Tuesday, November 13, 2007

Papua New Guinea: The Barber Shop: Part II

Around the time when I was ready to get my hair cut again, my colleague Bill, who had only been in-country for a few weeks, asked me if I could recommend a barber shop. When I told him about Brad's, he was interested in giving it a try.

A few days later, we walked over together during lunch break. That day was our third or fourth straight day of non-stop rain thanks to a cyclone in the area.

The impact of the rain on Brad's business was undeniable. The shop that had been full on my first visit was now dead. There were 2 guys getting cuts, and only Bill and I were waiting (along with a dreadlocked man who seemed to just be loitering).

All of the barber chairs were usable now because 3 days earlier they had fixed the water leak that had taken one chair out of commission. There were a few empty chairs, though, because there weren't enough barbers on hand to man them all.

When the first barber finished with his client, he called me over. It was the same skinny guy with a mustache who had cut my hair the time before.

I explained what I wanted, and he started with the clippers as usual.

He shaved the sides and back of my head and kept creeping higher and higher. Not wanting a buzz, I asked him if he wasn't going to use scissors on the top. And right at that moment, he decided it was time to switch to scissors.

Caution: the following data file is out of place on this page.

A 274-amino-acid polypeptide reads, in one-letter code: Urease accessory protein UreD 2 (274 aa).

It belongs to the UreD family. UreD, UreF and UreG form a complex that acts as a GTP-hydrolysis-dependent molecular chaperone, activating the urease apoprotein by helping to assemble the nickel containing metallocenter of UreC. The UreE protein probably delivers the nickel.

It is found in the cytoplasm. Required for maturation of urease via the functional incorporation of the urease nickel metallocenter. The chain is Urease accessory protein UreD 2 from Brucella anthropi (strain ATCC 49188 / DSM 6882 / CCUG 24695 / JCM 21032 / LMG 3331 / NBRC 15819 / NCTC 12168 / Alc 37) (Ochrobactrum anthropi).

Meanwhile, the other barber finished with his client, which should have meant that it was Bill's turn to hop in the chair. Instead, though, the barber went on break and started chatting with a woman who was probably his wife.

My cut was shaping up just like the time before. The guy started cutting my hair using the thinning scissors only. This time, however, I asked him to switch to the normal scissors, which he did.

When he was almost finished with me, a man and woman walked into the shop. The barber finished my cut, cleaned up my sideburns with a razor, and gave me a face full of baby powder. Then I was all done.

It was a better cut than the time before, so I was pleased with the progress.

When I left the chair, it seemed like it should be Bill's turn again. The barber, however, called the man over who had just entered the shop.

After I paid, I went and sat down next to Bill.

“I'm not really sure how this line is working,” I commented.

“Me neither,” Bill responded.

Perhaps the new-comer guy had made an appointment and that is why he was bumped ahead. We had no clue what was happening.

Once I sat down next to Bill, however, the barbers took note and they and the shop manager immediately started talking amongst themselves.

They broke their huddle, and the dreadlocked man, who also turned out to be a barber, asked Bill, “Were you here for a haircut too?”

At this point, a bit of information about Bill is in order. Bill is older than me, and he is balding. He has no hair on the top of his head and a band of gray hair going around the sides and back.

When Bill acknowledged that he was indeed waiting for a haircut, everyone – the shop manager, Bill, me, the barbers, the other customer and his girlfriend – broke out laughing.

The barber who had gone on break told me, “We thought that your father was just waiting for you to finish.”

It wasn't until I sat back down to wait for Bill that they realized he wanted a haircut of his own.

I couldn't make eye contact with any of the employees for like 10 minutes without one of us laughing. Something about the whole thing was hilarious.

The man with the dreadlocks ended up giving Bill his haircut, and while he didn't care for the rough technique, Bill was another relatively satisfied customer.

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